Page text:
It will be understood that the tablet coating material of the invention is difiicultly attacked in the acid medium of the stomach, whereas when the tablet enters the alkaline medium of the intestine, the coating disintegrates as a result of reaction of the alkaline medium with the acid group-carrying polymer component thereof.
The coating composition of the invention can be applied to tablets from solutions of said composition in organic solvents or solvent mixtures which possess sufficient solvent action upon the constituents and which do not undergo undesired reactions with either the constituents of the coating or the material to be coated. Especially suitable for this purpose are lower alcohols, ketones and esters. Suspensions of the coating material in a suitable liquid medium can also be employed, in which case it is desirable to 'add a metal soap such as magnesium, calcium or aluminum stearate to the suspension. Dusting agents may be used if needed during the coating operation to prevent sticking. In certain cases, a preliminary treatment of the surface of the material to be coated may also be desirable. For this purpose, surface active substances and/or fatty acids (particularly those having 10 to 18 carbon atoms) are appropriate; such substances may be applied to the mate- Patented Feb. 15, 1955 rial to be coated as a preliminary layer, or maybe in corporated in the coating composition.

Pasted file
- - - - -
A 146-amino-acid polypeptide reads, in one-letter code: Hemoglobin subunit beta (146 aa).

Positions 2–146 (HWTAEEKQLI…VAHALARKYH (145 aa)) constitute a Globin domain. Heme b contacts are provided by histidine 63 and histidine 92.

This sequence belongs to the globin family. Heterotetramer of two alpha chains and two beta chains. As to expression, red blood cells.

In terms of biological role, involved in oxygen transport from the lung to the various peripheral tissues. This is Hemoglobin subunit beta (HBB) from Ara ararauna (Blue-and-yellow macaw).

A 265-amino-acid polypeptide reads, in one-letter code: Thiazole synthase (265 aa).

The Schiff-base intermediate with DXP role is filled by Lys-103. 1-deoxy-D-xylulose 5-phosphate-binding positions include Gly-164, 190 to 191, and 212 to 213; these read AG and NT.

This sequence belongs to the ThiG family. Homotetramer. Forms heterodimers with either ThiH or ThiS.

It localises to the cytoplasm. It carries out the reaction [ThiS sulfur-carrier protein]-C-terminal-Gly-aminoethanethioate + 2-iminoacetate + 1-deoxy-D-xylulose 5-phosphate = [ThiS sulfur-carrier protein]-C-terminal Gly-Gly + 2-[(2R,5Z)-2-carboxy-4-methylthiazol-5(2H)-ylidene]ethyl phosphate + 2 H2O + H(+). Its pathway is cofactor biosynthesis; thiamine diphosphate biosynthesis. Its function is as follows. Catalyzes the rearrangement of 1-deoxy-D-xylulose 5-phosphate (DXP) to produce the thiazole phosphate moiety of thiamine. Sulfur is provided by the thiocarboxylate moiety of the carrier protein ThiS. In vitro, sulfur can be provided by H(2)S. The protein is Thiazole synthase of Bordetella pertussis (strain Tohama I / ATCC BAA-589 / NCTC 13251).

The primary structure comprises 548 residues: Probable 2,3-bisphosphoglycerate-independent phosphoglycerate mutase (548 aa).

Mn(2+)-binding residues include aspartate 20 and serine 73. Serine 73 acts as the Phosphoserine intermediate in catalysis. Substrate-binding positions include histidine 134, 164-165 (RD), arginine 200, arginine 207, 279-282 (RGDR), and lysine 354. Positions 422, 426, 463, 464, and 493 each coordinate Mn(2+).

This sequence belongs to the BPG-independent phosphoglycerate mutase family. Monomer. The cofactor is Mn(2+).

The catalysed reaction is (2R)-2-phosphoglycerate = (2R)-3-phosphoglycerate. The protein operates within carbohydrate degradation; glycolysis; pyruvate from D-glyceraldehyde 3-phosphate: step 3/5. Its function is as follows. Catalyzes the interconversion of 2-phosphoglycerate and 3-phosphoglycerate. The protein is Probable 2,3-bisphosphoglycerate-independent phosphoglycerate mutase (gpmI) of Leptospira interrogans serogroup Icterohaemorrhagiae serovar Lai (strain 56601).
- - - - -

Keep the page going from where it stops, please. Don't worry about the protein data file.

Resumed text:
The enteric coated tablets of the invention show a high degree of stability on storage. The invention is therefore particularly suitable for use in the manufacture of tablets containing unstable active substances such as vitamins, hormones and similar materials. Such labile substances may be placed in the core of the "tablet or they may be added to the coating mixture so that they will be found in the coat of the finished tablet. Substances which would otherwise react with each other can be kept separate from each other by this method, one being placed in the core, and the other being added to the coating mixture.
The following examples are illustrative but not limitative of coating materials which can be employed in practicing the invention.
Example 1 4.55 parts by weight of polymethacrylic acid, 5.45 parts by weight of polyvinyl acetate, 0.9 part by weight of stearic acid and 0.9 part by Weight of dioctyl phthalate are dissolved in 65 parts by weight of a 1:1 mixture of alcohol and acetone. When using this solution for the coating of tablets, 20 parts by weight of talcum can be used as a dusting powder, or the talcum can be suspended in the solution.